Home Grown (Garden)

Home Grown (Garden)

tomatoes4Before the end of winter, every year, I get antsy for the last spring frost. “A” eats very healthy. However, I’m not the healthiest eater (I’m to get better lol). During grocery store trips it’s normal for me to excuse myself from the checkout line or stop at a different store to pick up the fresh vegetables she likes to eat. But in the summer this isn’t an issue because we can take a short trip to the back yard for fresh veggies. The most exhilarating part about all of this is I know where they were grown and what product was used to keep pests away.

Because it is our objective to grow vegetables all summer long we prepare a few months prior to planting. If you are thinking of starting a garden I hope this help!

1.Garden Bed
bedOur preference is a raised bed which we (when I say we I mean I lol) built from cinder blocks. Cinder blocks cost between $1.80 and $2.00. This type of bed is easy to “assemble” and very affordable. Additionally, the bed can be formed as large or as small as you like. As an added bonus this option can withstand the elements. At planting time we simply clean out the old plants from the previous year, turn the soil, add more dirt (if needed), and mix in some items for nutrients. Just like that we are ready to plant!

Forming the garden bed is the straightforward task. Researching which veggies/fruit grow best together, when the seeds or seedlings should be planted, how far apart, and how deep for the best results is the laborious job. Normally, I begin planning the garden in March. One would think the information would have been stored away from the previous year but that’s just not how I roll hahahaha. Anyhow, I’m showing my disorganization.

2.Last Spring Frost
veggiesIn March I check at least three of the many sites on the world wide web to confirm the average date of the last frost. It’s also important to pay attention to your local meteorologist for this information.

Here are three helpful sites I used this year:
1) www.almanac.com
2) www.garden.org
3) www.farmersalmanac.com

3.What To Grow
cucumbersNow that we’ve pinned down the average last spring frost our attention has turned to what we plan to grow this year. This year we plan to grow potatoes (in large trash bags), green beans, tomatoes (“A”s favorite and I love fried green tomatoes), cucumbers, broccoli, rosemary, basil, cilantro, and parsley. With the two of us this list could grow and our garden could widen…only time will tell.

4. Where
potatoes3While all the steps above are important this may be the most important step during the planning stage. Understanding which vegetables and fruits grow best together can be the difference from a successful garden and a not so successful garden. Planting vegetables that both need lots of nutrients and/or water from the soil, side by side, could stunt the growth of one or both plants. There may be plenty greenery but no or very little vegetable production in these cases. Aside from where vegetables should be planted  in relation each other, it is also important to know how far apart each plant/seed should be, where the sunlight is best in your yard, which plants need sunlight, which need shade, etc.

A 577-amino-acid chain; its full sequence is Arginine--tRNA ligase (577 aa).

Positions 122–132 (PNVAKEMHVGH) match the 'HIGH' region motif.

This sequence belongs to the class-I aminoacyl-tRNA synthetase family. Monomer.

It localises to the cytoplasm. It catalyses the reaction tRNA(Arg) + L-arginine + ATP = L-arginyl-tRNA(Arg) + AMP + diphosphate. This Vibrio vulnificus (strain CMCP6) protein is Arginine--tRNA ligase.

5. How To Plant
tomatoesSome vegetables and fruit can be transplanted to your garden bed after growing inside . These are the vegetables that can be purchased from your local Lowes, Home Depot, or nursery. You may also decide to start your vegetables on your own. We were not successful in our seedling attempt due to lack of sunlight. Conversely, some vegetable seeds need to be planted directly into the garden to grow and thrive. In most cases the reasoning is the plants roots are fragile and may not be able to survive the transplant or the seeds are tough enough to survive a frost if under the soil.

6. When To Plant
potatoesThere are vegetables that can be planted before the last frost. In most cases these vegetables will be planted as seeds (ex: green beans) or leafy green (ex: collards). Other vegetables are more fruitful if planted after growth inside or under a light. We plant a mix of these vegetables resulting in more than one planting day a season. If seedlings (plants grown inside) are planted prior to the last frost you run the risk of losing plants after the frost. Trust me I know! Some sites suggest when using a raised bed planting can begin early and plants can be covered. I did not obtain an favorable outcome using this suggestion a couple of years ago. Plant early at your own risk (lol).

Understanding your garden before planting begins can make a huge difference in the return you receive for all your hard work. But believe me it’s worth it!

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IMG_0198[1] Asia Spratley is a 34 year working mother of 2. I have many interests. YouTube, Pinterest, and Instagam are my go to apps for inspiration for meals, home decor and DIY projects. Leave a comment or like if you feel it! If not, thank you for reading! Sending you light and love on your journey through this thing called like! 

XO Asia Spratley

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